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2.13. Focus is Christ

As we enter our study of the book of Revelation, it will serve us well to remember that the book is “the revelation of Jesus Christ (Rev. Rev. 1:1+). As the angel tells John later in the book “the testimony of Jesus is the spirit of prophecy” [emphasis added] (Rev. Rev. 19:10+). Jesus made a similar statement when He criticized the Jewish religious leaders, “You search the Scriptures, for in them you think you have eternal life; and these are they which testify of Me” [emphasis added] (John John 5:39). How many commentators, hoping to lead us into a deeper understanding of this book have themselves fallen into the same error as the “searchers” of Jesus’ day? “But you are not willing to come to Me that you may have life” (John John 5:40). May we not fall into the trap of searching the Scriptures for reasons other than to find our Lord!1

The central theme of the Apocalypse is given in the title to the book. It is “the revelation of Jesus Christ which God gave Him to show to His bond-servants the things which must shortly take place” (Rev. Rev. 1:1+). Jesus Christ is the central theme of the Revelation. He is the most important key to understanding the book. He is both the author of the Revelation and the subject of it.2

When studying the book of Revelation, it is easy to become distracted from this central theme because there is so much going on—visions being seen, seals being opened, trumpets blown, bowls poured forth, judgments taking place, and so on. There can also develop a sense of morbid fascination with the details revealed regarding the two beasts (Rev. Rev. 13:1+). Yet as believers, our primary motivation while awaiting the return of Jesus is to watch for our Lord , not the man of sin (Mtt. Mat. 24:42; Mat. 25:13; Mark Mark 13:33, Mark 13:35, Mark 13:37; Luke Luke 12:36-40; Luke 21:36; 1Cor. 1Cor. 1:7; 1Cor. 16:13; Php. Php. 3:20; 1Th. 1Th. 1:10; 1Th. 5:6; 2Ti. 2Ti. 4:8; Tit. Tit. 2:13; Heb. Heb. 9:28; 2Pe. 2Pe. 3:12; Rev. Rev. 3:2-3+; Rev. 16:15+). As we wait for Him, the book of Revelation provides a greater insight into His status today, no longer a man of sorrows, but the risen and glorified Lord!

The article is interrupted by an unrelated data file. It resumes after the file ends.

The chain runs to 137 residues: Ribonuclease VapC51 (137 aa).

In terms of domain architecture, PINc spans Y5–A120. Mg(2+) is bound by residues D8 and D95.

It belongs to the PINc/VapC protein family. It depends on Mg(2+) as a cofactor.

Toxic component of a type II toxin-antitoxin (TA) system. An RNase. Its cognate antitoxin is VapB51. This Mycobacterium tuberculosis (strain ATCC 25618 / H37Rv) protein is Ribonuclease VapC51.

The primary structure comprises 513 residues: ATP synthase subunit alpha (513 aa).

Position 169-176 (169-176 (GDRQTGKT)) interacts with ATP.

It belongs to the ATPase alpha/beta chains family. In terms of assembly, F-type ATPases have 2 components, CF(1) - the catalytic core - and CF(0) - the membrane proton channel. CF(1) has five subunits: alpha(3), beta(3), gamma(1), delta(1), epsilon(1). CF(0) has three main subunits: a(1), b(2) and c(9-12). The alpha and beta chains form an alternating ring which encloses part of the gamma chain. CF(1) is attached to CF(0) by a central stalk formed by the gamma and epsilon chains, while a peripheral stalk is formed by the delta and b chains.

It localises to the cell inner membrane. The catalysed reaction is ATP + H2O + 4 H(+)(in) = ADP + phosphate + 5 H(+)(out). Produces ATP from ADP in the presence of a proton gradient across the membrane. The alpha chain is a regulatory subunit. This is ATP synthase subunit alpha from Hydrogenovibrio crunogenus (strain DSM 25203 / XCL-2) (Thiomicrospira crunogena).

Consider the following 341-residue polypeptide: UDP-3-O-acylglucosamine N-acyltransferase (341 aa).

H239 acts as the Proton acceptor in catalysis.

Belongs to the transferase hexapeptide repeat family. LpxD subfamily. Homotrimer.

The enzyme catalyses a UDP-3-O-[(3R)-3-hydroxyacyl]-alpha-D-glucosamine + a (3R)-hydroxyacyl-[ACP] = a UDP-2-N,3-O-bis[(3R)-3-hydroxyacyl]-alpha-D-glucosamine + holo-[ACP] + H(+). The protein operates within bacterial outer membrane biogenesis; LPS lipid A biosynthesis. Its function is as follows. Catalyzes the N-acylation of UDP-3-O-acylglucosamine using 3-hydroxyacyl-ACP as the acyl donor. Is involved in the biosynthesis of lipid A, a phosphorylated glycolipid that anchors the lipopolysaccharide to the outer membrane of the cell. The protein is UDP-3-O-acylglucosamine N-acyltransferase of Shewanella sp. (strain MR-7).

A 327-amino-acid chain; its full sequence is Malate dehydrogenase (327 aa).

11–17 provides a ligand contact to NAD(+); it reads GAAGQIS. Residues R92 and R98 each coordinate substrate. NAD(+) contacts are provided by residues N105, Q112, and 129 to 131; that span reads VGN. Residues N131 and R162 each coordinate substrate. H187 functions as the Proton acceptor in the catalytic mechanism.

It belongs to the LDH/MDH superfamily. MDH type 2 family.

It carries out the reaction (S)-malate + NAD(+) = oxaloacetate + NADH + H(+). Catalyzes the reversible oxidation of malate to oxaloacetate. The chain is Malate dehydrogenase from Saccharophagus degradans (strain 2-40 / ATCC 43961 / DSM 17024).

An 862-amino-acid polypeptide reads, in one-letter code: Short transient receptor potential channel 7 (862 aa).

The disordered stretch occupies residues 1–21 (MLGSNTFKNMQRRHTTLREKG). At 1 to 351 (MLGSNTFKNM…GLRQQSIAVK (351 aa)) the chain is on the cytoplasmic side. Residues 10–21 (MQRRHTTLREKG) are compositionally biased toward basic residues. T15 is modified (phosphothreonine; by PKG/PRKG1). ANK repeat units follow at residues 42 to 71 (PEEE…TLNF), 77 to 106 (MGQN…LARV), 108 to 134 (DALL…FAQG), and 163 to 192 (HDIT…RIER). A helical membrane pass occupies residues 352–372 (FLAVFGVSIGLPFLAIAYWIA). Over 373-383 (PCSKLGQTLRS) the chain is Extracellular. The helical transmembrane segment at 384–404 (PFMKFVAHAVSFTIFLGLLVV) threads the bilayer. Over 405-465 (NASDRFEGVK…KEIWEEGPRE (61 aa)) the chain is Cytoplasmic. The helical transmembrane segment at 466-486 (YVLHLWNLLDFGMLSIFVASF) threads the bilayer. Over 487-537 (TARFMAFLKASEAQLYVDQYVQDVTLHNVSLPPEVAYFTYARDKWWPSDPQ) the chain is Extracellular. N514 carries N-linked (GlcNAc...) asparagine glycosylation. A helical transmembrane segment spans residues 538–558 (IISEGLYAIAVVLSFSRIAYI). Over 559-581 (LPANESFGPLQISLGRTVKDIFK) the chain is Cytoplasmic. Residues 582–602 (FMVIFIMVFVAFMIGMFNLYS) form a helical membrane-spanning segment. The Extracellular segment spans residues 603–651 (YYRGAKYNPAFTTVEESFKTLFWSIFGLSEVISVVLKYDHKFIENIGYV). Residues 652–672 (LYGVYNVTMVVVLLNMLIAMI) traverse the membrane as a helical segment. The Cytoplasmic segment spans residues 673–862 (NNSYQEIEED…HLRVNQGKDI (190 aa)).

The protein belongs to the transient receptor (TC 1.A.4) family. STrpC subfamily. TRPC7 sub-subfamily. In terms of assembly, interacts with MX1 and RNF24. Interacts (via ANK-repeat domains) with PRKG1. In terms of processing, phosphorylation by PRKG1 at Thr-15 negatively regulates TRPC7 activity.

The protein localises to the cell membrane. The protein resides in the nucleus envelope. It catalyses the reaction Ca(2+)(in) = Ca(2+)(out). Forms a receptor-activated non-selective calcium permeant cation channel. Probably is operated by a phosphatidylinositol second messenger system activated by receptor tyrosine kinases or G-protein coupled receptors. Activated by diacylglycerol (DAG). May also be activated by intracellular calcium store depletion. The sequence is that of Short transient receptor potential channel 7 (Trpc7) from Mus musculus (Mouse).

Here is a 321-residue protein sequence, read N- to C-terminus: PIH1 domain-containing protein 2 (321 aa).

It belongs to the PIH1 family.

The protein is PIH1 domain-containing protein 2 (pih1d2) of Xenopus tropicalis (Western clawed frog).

The book of Revelation is the only book in the New Testament that presents Jesus Christ as He really is today. The gospels introduce Him as the “man of sorrows, and familiar with suffering” during his incarnation. Revelation presents Him in His true glory and majesty after His resurrection and ascension into heaven, never again to be reviled, rebuked, and spat upon.3

The focus of the book of Revelation upon Christ and His return to institute His perfect, earthly kingdom can be seen in the numerous titles which John records:

The book of Revelation is preeminently the ‘Revelation of Jesus Christ’ (Rev. Rev. 1:1+). It describes Him by many titles, including ‘the faithful witness’ (Rev. Rev. 1:5+); ‘the firstborn of the dead’ (Rev. Rev. 1:5+); ‘the ruler of the kings of the earth’ (Rev. Rev. 1:5+); ‘the Alpha and the Omega’ (Rev. Rev. 1:8+; Rev. 21:6+); ‘the first and the last’ (Rev. Rev. 1:17+); ‘the living One’ (Rev. Rev. 1:18+); ‘the One who holds the seven stars in His right hand, the One who walks among the seven golden lampstands’ (Rev. Rev. 2:1+); ‘the One who has the sharp two-edged sword’ (Rev. Rev. 2:12+); ‘the Son of God’ (Rev. Rev. 2:18+); the One ‘who has eyes like a flame of fire, and feet like burnished bronze’ (Rev. Rev. 2:18+); the One ‘who has the seven Spirits of God and the seven stars’ (Rev. Rev. 3:1+); the One ‘who is holy, who is true’ (Rev. Rev. 3:7+); the holder of ‘the key of David, who opens and no one will shut, and who shuts and no one opens’ (Rev. Rev. 3:7+); ‘the Amen, the faithful and true Witness’ (Rev. Rev. 3:14+); ‘the Beginning of the creation of God’ (Rev. Rev. 3:14+); ‘the Lion that is from the tribe of Judah’ (Rev. Rev. 5:5+); ‘the Root of David’ (Rev. Rev. 5:5+); the Lamb of God (e.g., Rev. 5:6+; Rev. 6:1+; Rev. 7:9-10+; Rev. 8:1+; Rev. 12:11+; Rev. 13:8+; Rev. 14:1+; Rev. 15:3+; Rev. 17:14+; Rev. 19:7+; Rev. 21:9+; Rev. 22:1+); the ‘Lord, holy and true’ (Rev. Rev. 6:10+); the One who ‘is called Faithful and True’ (Rev. Rev. 19:11+); ‘The Word of God’ (Rev. Rev. 19:13+); the ‘King of kings, and Lord of lords’ (Rev. Rev. 19:16+); Christ (Messiah), ruling on earth with His glorified saints (Rev. Rev. 20:6+); and ‘Jesus - the root and the descendant of David, the bright morning star’ (Rev. Rev. 22:16+).4

The book of Revelation claims to be prophecy (Rev. Rev. 1:3+; Rev. 10:7+, Rev. 10:11+; Rev. 22:7+, Rev. 22:10+, Rev. 22:18+, Rev. 22:19+). But, as the angel explains to John “the testimony of Jesus is the spirit of prophecy” (Rev. Rev. 19:10+).5

It is with a devotional heart and a longing for our Lord which we should enter into our study of this book rather than an idle or morbid fascination with events to come. Without the proper focus, we risk turning this masterful message of Jesus Christ intended for personal response into a cold documentary of future events. Make no mistake: future events are here foretold, but the purpose of the events and their revelation to us is to glorify Jesus and to draw men to Himself. May it be so!


Notes

1 Ps. Ps. 40:7; Luke Luke 18:31; Luke 24:27, Luke 24:44; John John 5:39, John 5:46; Acts Acts 8:35; Acts 10:43; Heb. Heb. 10:7.

2 Edward Hindson, Revelation: Unlocking the Future (Chattanooga, TN: AMG Publishers, 2002), 7.

3 Tim LaHaye, Revelation Unveiled (Grand Rapids, MI: Zondervan Publishing House, 1999), 9-10.

4 John MacArthur, Revelation 1-11 : The MacArthur New Testament Commentary (Chicago, IL: Moody Press, 1999), 2.

5 “He is the source of all prophecy, and all prophecy moves toward a fulfillment by Him with a view toward His own glory.”—Arnold G. Fruchtenbaum, The Footsteps of Messiah, rev ed. (Tustin, CA: Ariel Ministries, 2003), 351.